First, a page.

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Scriptwriters Make A Movie Logline
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What the hell is a Logline, you ask? It is(preferably) a one-liner that tells what your screenplay story is about. Two sentences tops, nowadays. You're going to make a movie script - you need the Logline to sell it. (If you're going to open a restaurant, you need a grill to slap the burgers on, right? So, you're selling a script you need a Logline.)
To write a great logline takes some practice. It's easier if someone helps you. It's not your agent's responsibility - it's yours. Without it you're doomed. You've got 60 seconds or less most of the time, to say what your screenplay is about (excitedly, don't forget). Especially when you are writing a Query letter - only the Logline should be included. AND IT BETTER BE GREAT!
I have an eBook list of 50 Loglines from produced movies to help you out. I bet you can guess which one this is from: A Las Vegas-set comedy centered around three groomsmen who lose their about-to-be-wed buddy during their drunken misadventures, then must retrace their steps in order to find him. I'm laughing just reading that. I love the Hangover. Please don't admit you haven't seen it, just go see it. It's purely for entertainment only.
But, how do you go about figuring out your Logline?
Most new, aspiring writers get so wrapped up in getting their story out of their head (or heart) and onto the page, spending so much time proud as punch at how they brilliantly wrote that scene or that dialogue just poured onto the page and they can't wait for someone to read it and lavish kudos on them, that they miss the very thing that could get their script represented and sold. (Truth is, you ARE brilliant and YOU DO deserve kudos - I believe in you.)
When do you write the Logline, you ask? Well, it's best to write it before you start writing - it keeps you focused on your writing journey. If not, then, write it now. No matter where you are in writing your screenplay, you've got to write your Logline. (Or have it written for you.)
Did you know -
• You are a business owner - you're writing a spec script - that is your product
• You need to have some marketing savvy - or work with someone who does
• You have to have a product someone wants to buy
Consider this: you're in the market for a newer car. What kind? Color? Style? Make? WOW, so many to choose from, right? The same difficulty you have in making choices is the same difficulty execs in Hollywood have in making theirs. Think about it - what would make YOU buy THAT car. Why would someone buy YOUR script?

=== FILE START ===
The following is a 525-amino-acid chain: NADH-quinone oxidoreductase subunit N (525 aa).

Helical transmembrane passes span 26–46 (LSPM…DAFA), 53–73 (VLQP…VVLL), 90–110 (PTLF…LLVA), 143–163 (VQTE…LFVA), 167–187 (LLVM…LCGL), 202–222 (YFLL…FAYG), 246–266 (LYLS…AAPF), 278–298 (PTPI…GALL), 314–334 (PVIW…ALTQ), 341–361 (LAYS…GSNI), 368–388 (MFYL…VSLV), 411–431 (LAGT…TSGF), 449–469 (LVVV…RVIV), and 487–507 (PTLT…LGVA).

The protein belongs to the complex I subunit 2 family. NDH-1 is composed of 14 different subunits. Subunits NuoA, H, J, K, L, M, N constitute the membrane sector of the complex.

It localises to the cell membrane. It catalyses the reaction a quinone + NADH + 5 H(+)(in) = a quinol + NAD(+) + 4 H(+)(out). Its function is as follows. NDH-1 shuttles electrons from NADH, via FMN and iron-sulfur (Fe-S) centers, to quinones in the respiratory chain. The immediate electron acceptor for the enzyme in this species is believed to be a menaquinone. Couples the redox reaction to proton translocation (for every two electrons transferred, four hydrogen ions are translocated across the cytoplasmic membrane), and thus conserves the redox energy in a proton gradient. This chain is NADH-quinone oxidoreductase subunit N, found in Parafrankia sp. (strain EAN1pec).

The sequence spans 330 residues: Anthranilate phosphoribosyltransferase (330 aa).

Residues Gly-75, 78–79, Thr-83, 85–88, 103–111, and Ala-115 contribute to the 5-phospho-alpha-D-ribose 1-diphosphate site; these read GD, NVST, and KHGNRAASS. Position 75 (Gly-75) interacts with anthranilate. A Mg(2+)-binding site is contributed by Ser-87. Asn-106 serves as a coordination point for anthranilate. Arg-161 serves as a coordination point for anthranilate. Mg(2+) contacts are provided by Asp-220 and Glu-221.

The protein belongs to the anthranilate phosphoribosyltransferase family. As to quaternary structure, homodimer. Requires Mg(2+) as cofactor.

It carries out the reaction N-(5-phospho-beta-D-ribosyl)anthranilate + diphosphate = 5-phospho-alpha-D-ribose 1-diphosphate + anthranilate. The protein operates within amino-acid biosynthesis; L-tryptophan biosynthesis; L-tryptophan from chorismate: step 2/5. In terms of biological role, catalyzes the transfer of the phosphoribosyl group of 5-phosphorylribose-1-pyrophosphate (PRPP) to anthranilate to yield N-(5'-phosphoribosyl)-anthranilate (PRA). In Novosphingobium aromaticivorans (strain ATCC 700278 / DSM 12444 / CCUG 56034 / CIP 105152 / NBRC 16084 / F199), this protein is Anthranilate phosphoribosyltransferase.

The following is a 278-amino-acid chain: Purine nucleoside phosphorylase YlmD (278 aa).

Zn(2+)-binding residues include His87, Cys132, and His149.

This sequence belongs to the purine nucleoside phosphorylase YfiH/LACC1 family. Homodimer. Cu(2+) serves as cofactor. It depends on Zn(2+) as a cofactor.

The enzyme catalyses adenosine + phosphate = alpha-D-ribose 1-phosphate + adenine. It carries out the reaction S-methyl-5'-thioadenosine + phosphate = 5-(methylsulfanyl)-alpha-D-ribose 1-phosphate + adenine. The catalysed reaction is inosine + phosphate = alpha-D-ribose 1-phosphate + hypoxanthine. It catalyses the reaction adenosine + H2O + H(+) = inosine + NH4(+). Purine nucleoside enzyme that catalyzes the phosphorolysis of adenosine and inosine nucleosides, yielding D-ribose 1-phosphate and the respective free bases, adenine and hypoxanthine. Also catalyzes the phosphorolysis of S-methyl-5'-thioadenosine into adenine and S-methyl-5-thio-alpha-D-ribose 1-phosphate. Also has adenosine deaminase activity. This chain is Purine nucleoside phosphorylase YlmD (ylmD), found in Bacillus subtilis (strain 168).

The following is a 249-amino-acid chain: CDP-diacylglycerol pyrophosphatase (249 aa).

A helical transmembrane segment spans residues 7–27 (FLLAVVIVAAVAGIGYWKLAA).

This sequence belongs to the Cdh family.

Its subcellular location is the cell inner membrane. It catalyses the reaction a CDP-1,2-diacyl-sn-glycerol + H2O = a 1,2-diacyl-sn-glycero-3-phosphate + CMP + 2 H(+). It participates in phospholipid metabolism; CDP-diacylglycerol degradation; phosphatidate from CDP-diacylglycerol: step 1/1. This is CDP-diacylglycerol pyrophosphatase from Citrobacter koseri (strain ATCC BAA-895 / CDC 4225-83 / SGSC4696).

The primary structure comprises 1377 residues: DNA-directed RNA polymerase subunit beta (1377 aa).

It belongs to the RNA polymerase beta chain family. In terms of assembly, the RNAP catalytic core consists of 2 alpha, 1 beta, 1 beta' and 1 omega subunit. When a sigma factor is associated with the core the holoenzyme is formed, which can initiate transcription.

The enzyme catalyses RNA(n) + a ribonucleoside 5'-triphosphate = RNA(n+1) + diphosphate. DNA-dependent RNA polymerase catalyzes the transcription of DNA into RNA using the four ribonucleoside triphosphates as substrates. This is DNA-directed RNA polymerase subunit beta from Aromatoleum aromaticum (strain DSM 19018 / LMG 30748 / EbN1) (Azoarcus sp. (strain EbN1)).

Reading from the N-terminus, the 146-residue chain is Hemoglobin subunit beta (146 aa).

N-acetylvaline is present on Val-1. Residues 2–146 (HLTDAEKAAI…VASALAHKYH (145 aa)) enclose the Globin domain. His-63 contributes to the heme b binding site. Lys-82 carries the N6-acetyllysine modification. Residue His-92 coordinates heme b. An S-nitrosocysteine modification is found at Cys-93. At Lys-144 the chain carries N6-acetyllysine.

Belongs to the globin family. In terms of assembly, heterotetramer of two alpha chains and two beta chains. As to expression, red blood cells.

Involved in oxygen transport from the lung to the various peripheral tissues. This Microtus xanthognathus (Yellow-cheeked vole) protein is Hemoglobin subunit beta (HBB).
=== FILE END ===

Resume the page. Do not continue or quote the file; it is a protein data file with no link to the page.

#1 Write a great LOGLINE.
Your spec script is JUST to get your foot in the door.
• Know what it is about and be able to tell it via a great Logline
• Write an easy, readable story that keeps the action flowing, adheres to proper industry standards, has been proofread by a professional, and don't try to impress anyone with big, fancy words (but do use technically correct ones if your script is in need of that for the story)
If you have done 35 drafts (OMG - did someone just faint? I see them on the floor. No, they're getting up now. They're making beady eyes - smoke is coming out of their ears - I see it. They're mumbling something - Oh it sounds like - 35 drafts, are you nuts? Hmmmm, you think that's too few?)
Remember this: Even if you've done 35 drafts once your script is sold - that is draft #1.
So, for Logline creation, do this:
Have someone (preferably a professional, but for now it could be a friend or family member, well it could be an enemy, but I doubt if you'd ask them really) ask you what your script is about. Have them put the important points you are making that jump out at them down on paper while you pace the room, chin in hand, pondering and speaking at the same time. Yes Virginia, we can chew gum and walk at the same time, but creating a great Logline may be more difficult.
Have them ask you:
• Who is your Main Character? (or main with supporting character)
• What's their problem or issue to solve?
• What journey do they take to resolve the problem, mission, quest that goes terribly wrong and can't be solved in Act 2?
How will you know when you've hit on a great Logline?
• YOU are excited because YOU would want to see that movie
• When you say it to friends and family they think you're brilliant (and look for the clues - don't just pretend they like it because courteously and gratuitously (as always) they are saying that's great - you'll see their face light up)
• It sounds fresh, new, exciting
• It's the type of script that will make money, preferably big money
If you don't have a (great) Logline you can't sell your script as a new and aspiring writer - sad but true. It is your tool to dig for gold. Not fool's gold, but the real thing. This country was not formed by the slackers, the naysayers, nor the quitters, but by the back-breaking hard work of those who kept plowing forward.
I want YOU to commit to plowing forward right now, today, and never look back. You've got dreams. You've got stories to tell. And the world is waiting. So let's get started. Write your Logline. If you need help - call me.
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